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Tuesday, 26 January 2021
Government House Sydney
Her Excellency the Honourable Margaret Beazley AC QC

Bujari Gamarruwa Diyn Babana Gamarada Gadigal Ngura

‘G’day’ in the language of the Gadigal people, the Traditional Owners of the land on which Government House stands. I pay my respects to their Elders past, present and emerging, and to all Indigenous Elders across Australia.

From wherever you are joining us today, thank you for being part of this special event.

Last year, this ceremony took place on Sydney Harbour, a few hundred metres from here, on board the Navy’s flag ship, HMAS Canberra.  That day had its moments of sadness and reflection, after bushfires had wreaked havoc on lives and property over the summer. Volunteers from the Rural Fire Service were on board for a brief reprieve, as we thanked them for months of gruelling service.   We all hoped for a better year.

It was not to be so.  From early March 2020, the very different and more insidious challenge of the pandemic changed the way we socialise, the way we work, in fact, the way we go about our everyday lives.

These new circumstances have given us cause to reflect.

It has been a difficult time. The isolation imposed on us, nationally, within our states and even within our own homes has caused us to look inwards.  But with that has come a revitalised sense of “Us”.

Not being able to venture abroad, we have seen the natural beauty of our country with fresh eyes; we have supported our smaller communities, we have respected the quietness of our national celebrations, including ANZAC Day. 

We now have a greater awareness and appreciation of our frontline workers. To those here with us today and those watching - thank you! Your commitment, your hard work, and the sacrifices you have made in your own lives, every day, have kept us going and kept us healthy and safe.

Over these past months I have met with many members of our community, virtually and in ‘real life’: mother’s groups, Indigenous leaders, scientists, doctors, charity organisations, young people, schoolteachers, refugee groups, and so many more. 

The compassion, concern and ingenuity shown by the community during this time gives me great optimism for our country, and for our future.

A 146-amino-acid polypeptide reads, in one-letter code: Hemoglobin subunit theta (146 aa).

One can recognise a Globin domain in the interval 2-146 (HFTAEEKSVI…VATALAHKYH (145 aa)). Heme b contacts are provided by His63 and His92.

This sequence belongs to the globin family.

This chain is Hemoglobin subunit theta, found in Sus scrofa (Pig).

Nearly 30% of Australians were born overseas and more than 300 languages are spoken in our country, 60 of which are the ancient languages of the original Australians. 

Today, citizenship ceremonies are being held all around the country. We warmly welcome our new citizens as part of the 25 and a half million people who call Australia home. You add to our country’s richness and diversity, complementing a living history dating back some 65,000 years.

To all of us who call Australia home: the resilience and adaptability we have shown throughout the pandemic have become building blocks in our national psyche, equipping us to navigate new challenges and embrace the fresh opportunities that lie ahead.

Since last year’s sparkling day on the harbour, what have we learned?  How will we build on our deeper sense of community? What steps do we take to make sure no one is left behind? How do we use the building blocks of resilience and adaptability?

Our responses to these kinds of questions will determine the Australia of the decades to come. Together, we will answer these questions and shape our destiny, reflecting on our actions, respecting our diversity, and celebrating, as we do today, the Australia we are proud of and the Australia we know we can become.

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